Hi - it's Andrew this time...
So as most of you have read, our time in France is coming to an end. Due to many factors - the majority of which deal with the continuing global economic crisis - our operations in Europe have become much smaller. Part of this transition includes me keeping my current role but re-locating to our office in Lake Forest IL. The boxes are packed, a house is rented, and we'll be in Illinois by the first day of school, Jan 1st.
What a better way to celebrate the end of a stint in France than by spending a day in Paris? Because a lot of walking was planned, along with an expectation of many things to touch/break and big crowds, I decided that Grace and Mia would be better off in Caen. Ella and I wanted to leave Caen on the 7am train, have a big adventure that day, and grab the 7pm train home.
This brings me to the first revelation of life in France: they love to strike! Kate and I have mentioned this before - but it's really worth noting. Yes, there are some strikes in the US. I'm sure you've seen picketing in front of the grocery store, read about auto workers/refs/air traffic controllers, or maybe even thought about striking yourself. The big difference between the US and France is that the strikes in the US rarely have any effect on our daily lives at all. The opposite is true in France. For example, on Saturday and Sunday this weekend, the trains were on strike. Nope, they didn't run - at least not my line. This isn't the end of the world when you can drive a car - but it is when it's two weeks before Christmas and everyone wants to go to Paris, all who will now travel by car. Last week, the Louvre was on strike - nope, it wasn't open. The most famous museum in the world was closed. This past summer, the Eiffel tower was on strike (because the security guards had to wear gray pants and stand a lot on their shifts - I swear, you can google it). I've been in the middle of tram strikes (my friend missed a flight at CDG airport because he was stuck on a striking tram in Caen), farmer strikes, and others all over France in this past year.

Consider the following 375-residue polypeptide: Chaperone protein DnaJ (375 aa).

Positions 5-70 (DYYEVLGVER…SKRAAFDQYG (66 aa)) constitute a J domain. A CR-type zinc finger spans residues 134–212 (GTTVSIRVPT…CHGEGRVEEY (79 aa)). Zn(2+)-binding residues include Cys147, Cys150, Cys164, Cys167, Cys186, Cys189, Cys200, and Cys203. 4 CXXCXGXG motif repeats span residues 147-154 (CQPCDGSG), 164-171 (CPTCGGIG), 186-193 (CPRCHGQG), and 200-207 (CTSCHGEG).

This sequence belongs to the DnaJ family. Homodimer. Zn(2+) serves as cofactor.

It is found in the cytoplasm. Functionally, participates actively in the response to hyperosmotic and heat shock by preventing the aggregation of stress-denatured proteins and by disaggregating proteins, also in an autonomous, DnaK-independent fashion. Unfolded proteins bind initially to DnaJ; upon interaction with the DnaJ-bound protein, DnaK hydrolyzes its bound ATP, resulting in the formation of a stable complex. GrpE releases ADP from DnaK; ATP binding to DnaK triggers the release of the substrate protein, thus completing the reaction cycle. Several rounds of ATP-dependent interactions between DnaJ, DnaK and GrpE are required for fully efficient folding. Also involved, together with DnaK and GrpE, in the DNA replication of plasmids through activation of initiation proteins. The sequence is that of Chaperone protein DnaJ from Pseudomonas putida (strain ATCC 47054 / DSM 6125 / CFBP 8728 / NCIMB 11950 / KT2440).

So - on to the story - Ella and I decided to drive and we were able to get out of the house around 7am. We parked no too far from the Louvre (our first stop) and I used a great idea Kate thought up for parking in unfamiliar French cities - take a picture of your street corner so you can find your car at the end of the day. A small revelation number two: the street signs in France couldn't me more difficult to see or find. Instead of big green and white street names hanging from the stop lights or light posts in the middle of each intersection, the French decided it would be a good idea to put tiny blue and white signs on random buildings - sometimes set 40' away from the street. Yes, these signs may look nice, but it doesn't help when getting around.
Ella and I arrived to the Louvre around 10am, waited 45 minutes to buy a ticket, and were in front of the Mona Lisa by 11am. This was probably the only painting that she has ever heard of, the only one she could recognize, and because of it's fame I decided it would be a good place to head first. After arriving home that night, Ella commented, "It sure was funny seeing a thousand people crowded around that tiny little painting, and nobody crowding around anything else!". And yes, she's right - the Mona Lisa is a tiny bit over-rated and it's a little pathetic that in such a gigantic museum it's the #1 thing people want to see - but, Ella is only 6 and at least this visit will have a memory that should stick. Boredom set in pretty quickly after seeing the painting so we meandered our way back to have a quick lunch before leaving.